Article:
by Benjamin Kerstein
published on 30 August 2018
In part -
The historical memory of the Bar Kochba Revolt has been much weaker than that of the Jewish revolt of 70 CE, perhaps because of the spectacular tragedy of the Temple’s destruction, perhaps because no detailed history of it still survives today. Nonetheless, Bar Kochba has remained alive in historical memory. To the Romans, the revolt was best forgotten but was sometimes cited as an example of a particularly bloody and brutal confrontation with an intractable enemy. To Christians, the revolt was further proof of their new faith’s superiority over Judaism. In particular, they contrasted Bar Kochba’s status as a failed messiah with what they believed to be Jesus’ genuine claim.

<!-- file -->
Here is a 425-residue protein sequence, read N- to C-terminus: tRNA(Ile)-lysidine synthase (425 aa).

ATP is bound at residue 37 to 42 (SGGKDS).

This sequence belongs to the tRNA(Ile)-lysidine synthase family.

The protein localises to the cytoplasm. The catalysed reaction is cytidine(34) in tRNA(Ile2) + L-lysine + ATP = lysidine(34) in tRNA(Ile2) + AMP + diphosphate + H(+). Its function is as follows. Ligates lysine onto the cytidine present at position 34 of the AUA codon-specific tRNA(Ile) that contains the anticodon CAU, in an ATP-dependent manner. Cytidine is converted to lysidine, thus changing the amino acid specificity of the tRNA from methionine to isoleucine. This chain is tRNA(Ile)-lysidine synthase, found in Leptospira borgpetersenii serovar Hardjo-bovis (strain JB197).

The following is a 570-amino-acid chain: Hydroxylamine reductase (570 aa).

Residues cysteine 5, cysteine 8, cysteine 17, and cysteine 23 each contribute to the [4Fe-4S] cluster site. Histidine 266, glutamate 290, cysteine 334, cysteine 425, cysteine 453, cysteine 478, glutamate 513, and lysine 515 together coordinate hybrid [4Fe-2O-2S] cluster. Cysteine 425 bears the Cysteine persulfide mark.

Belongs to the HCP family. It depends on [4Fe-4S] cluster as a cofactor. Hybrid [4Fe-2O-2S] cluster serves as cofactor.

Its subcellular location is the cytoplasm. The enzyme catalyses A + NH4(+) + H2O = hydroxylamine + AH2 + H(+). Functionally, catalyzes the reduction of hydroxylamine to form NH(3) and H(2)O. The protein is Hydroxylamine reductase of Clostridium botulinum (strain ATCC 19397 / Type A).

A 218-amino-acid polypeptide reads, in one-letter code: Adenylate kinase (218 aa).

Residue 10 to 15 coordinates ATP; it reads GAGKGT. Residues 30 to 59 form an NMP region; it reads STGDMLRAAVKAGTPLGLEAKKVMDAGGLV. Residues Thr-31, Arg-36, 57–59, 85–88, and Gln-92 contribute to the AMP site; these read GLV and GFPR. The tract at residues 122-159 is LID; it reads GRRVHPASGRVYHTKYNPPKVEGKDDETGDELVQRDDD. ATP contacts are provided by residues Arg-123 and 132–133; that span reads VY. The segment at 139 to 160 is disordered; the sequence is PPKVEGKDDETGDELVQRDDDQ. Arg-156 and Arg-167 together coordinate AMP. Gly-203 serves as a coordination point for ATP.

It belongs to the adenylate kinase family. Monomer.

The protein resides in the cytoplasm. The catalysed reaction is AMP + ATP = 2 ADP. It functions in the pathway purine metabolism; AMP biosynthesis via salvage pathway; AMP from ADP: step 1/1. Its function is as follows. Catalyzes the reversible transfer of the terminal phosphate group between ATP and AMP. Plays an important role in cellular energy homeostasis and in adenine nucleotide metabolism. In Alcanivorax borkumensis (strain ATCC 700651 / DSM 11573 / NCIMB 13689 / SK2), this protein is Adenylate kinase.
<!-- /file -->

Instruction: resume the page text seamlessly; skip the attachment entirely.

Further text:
For the Jews, the revolt was the last in a series of historical disasters, and for the most part, they sought to escape its trauma through silence. For such a catastrophic event, surprisingly little was written about it. When it was spoken of, it was usually to degrade Bar Kochba as a false messiah and lament the extremism that led to the doomed revolts against Rome. While the messianic idea survived in Judaism, it became much more tightly controlled, concealed in mystical and exegetical tradition. Messianic claimants were universally distrusted, and Jews were, for the most part, actively discouraged from following them.